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Reducing our carbon footprint BY dairy farming...

Discussion in 'Low-carb Diet Forum' started by pdmjoker, Jan 24, 2020.

  1. Oldvatr

    Oldvatr Type 2 · Well-Known Member

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    OK. On the paper review tonight the Sun newspaper has a large spread on how unhealthy many vegan products are, with the focus on vegan eggs being 40 times more salty than the dairy counterpart. So it seems I was right this morning, but somewhat cairvoyant in that I saw tomorrows paper. At last there is signs of a fightback. We may save some cows after all.
     
  2. AloeSvea

    AloeSvea Type 2 · Well-Known Member

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    Just popping in again with my human evolutionary biological pov here - adaptation to other mammals' milk and the products of that cream and milk, has only been going on for about 10,000 years, and our species has been in full operation for something between 200,000 and 300,000 years. Drinking and eating other mammals' milk and dairy products has been going on for a mere drop in the homo sapiens timeline pool, as it were. Hence the 70% of dairy intolerant folk! A bro of mine is one of them and he can't eat any dairy products comfortably, not just the milk. Poor guy had a constant snivel throughout our childhood, and I won't even start on digestion issues.

    Who is tolerant? Northern Europeans, parts of the Middle East, parts of India. Pitch in with other areas? That leaves an awful lot who aren't. (Um - scientifically/geographically speaking - ethnic-Brits are Europeans! We aren't talking trade relations here. :).)

    And what were we eating? We humans pre horticulture and agriculture. For all all those hundreds of 1000s of years? Animals and birds, and water/sea creatures, birds' eggs, and whatever we could out off of bushes and trees and out of the ground growing there, wild. Starchy vegetables were a real find, I take it. As was fruit, and honey. And in the days before refined sugar and excess and processed carbs - our blood glucose system could well handle it. (Gee, I miss sweet potato/kuumara.) (But it's 28 degrees today so I am not missing it right now! More like - ice blocks!) (I am going to have to severely ration, as in just for a taste with mere tiny slivers of all those peaches growing out in my backyard....)

    The milk? Our mother's, and any other woman's who happened to be looking after us who felt like it or took pity on a crying baby! Of course. While we were little.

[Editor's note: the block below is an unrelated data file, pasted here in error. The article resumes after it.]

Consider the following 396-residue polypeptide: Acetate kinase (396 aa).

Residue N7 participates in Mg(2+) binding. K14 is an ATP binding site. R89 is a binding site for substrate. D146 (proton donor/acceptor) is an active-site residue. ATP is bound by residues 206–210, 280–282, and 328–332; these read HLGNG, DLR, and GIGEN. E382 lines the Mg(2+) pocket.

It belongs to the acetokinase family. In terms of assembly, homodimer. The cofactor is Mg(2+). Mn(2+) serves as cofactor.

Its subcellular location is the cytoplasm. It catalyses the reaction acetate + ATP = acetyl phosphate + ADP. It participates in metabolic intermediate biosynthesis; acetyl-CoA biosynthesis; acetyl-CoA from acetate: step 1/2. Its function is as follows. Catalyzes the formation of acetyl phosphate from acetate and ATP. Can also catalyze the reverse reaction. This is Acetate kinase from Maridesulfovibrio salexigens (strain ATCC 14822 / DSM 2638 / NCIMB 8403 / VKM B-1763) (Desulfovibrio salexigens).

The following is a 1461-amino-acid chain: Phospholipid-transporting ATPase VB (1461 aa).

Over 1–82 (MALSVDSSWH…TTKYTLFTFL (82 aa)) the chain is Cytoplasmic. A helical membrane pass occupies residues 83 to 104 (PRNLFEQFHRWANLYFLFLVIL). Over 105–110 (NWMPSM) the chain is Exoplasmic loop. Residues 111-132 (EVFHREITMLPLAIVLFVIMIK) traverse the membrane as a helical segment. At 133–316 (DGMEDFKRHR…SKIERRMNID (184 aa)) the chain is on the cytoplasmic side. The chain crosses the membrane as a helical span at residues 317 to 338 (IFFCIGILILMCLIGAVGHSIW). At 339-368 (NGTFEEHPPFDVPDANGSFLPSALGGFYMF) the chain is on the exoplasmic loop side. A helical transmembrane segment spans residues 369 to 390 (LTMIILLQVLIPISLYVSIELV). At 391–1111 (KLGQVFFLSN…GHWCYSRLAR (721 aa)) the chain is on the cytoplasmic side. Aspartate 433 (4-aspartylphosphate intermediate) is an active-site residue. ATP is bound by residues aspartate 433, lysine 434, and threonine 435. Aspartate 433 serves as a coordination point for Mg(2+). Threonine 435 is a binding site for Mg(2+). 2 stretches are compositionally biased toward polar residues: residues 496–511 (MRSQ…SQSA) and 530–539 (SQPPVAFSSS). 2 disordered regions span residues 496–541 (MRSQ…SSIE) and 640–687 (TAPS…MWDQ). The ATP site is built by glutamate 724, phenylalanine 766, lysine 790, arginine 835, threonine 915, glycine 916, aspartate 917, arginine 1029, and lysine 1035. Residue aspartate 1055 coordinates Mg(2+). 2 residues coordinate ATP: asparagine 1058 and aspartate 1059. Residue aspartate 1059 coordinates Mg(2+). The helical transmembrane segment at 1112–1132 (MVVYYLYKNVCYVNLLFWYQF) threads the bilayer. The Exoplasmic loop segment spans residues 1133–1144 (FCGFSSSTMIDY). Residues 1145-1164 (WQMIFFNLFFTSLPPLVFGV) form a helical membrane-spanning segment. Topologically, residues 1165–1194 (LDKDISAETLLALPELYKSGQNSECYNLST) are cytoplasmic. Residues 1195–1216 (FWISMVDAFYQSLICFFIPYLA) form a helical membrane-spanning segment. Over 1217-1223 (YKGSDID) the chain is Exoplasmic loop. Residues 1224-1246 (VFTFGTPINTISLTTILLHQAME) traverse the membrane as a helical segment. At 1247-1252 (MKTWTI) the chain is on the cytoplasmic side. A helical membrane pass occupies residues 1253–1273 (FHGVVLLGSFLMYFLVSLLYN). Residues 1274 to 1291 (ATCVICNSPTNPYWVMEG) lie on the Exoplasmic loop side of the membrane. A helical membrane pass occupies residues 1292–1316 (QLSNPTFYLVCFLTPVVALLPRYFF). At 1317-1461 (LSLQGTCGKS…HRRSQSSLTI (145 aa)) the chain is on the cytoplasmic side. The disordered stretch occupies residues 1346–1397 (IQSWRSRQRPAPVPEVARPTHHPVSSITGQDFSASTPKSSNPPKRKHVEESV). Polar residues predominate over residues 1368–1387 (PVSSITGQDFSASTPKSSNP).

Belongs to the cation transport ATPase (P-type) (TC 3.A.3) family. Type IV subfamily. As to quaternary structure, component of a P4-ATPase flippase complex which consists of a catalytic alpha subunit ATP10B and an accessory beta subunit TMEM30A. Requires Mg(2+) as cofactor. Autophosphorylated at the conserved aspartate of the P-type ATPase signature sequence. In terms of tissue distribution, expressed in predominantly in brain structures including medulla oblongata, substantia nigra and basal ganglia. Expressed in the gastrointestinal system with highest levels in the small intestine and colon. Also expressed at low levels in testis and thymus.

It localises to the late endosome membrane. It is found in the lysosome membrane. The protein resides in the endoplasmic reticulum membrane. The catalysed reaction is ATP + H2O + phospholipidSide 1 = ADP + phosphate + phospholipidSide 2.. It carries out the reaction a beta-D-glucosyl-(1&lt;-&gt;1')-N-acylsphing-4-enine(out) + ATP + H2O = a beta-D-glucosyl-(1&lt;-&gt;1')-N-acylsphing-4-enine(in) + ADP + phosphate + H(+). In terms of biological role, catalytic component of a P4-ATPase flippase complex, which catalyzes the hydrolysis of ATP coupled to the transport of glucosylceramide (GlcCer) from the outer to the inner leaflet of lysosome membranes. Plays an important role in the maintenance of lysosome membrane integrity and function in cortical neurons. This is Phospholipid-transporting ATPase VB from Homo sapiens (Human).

That was real low carbon footprint times!
     
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  3. ianf0ster

    ianf0ster Type 2 · Well-Known Member

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    Unfortunately they are still looking at the wrong things!
    It is not salt which causes the biggest problems with Blood Pressure - it is sugar, see Dr David Unwin's insightful video on that subject.
    Salt is very similar to LDL cholesterol in that GPs talk as though there is no lower limit when in fact those with a higher level than advised by the WHO are proved to live longer than those in that achieve the target range!
     
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  4. Oldvatr

    Oldvatr Type 2 · Well-Known Member

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    Do you have evidence that high salt intake is not harmful apart from a single source.quotation. as one who suffers an electolyte imbalance I know firsthand that an imbalance either way has considerable risk to me in terms of heart and cvd risk. I assume by your linking salt to LDL that you are referring to the bathtub curve that some meta analysis has shown to represent mortality risk. I believe it for LDL levels since this was also discovered to be true from post mortem records examined by an Australiam heart surgeon and his team. But salt? not seen anything on that
     
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  5. Oldvatr

    Oldvatr Type 2 · Well-Known Member

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    I am copying a post that Indy51 made in another thread because it is relevant here too.

    >>>>>
    Quiet apart from reasons of taste, main reason I always choose animal products for protein is the science of the DIAAS score. Plant proteins don't even come close really, except maybe for soy (which comes with its own problems).

    https://lentein.com/pdcaas-to-diaas-for-a-more-accurate-amino-acid-score/

    Protein is even more important as we age if we're going to avoid osteoporosis, sarcopenia and maintain the lean muscle mass that will keep us on our feet instead of on the floor with broken bones.
    <<<<<<<
    To this I will add a study report that compares plant based protein against dairy protein, especially relating to children, and using both PDCAAS and DIAAS values,
    https://www.ncbi.nlm.nih.gov/pubmed/28382889
     
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  6. Listlad

    Listlad Prediabetes · BANNED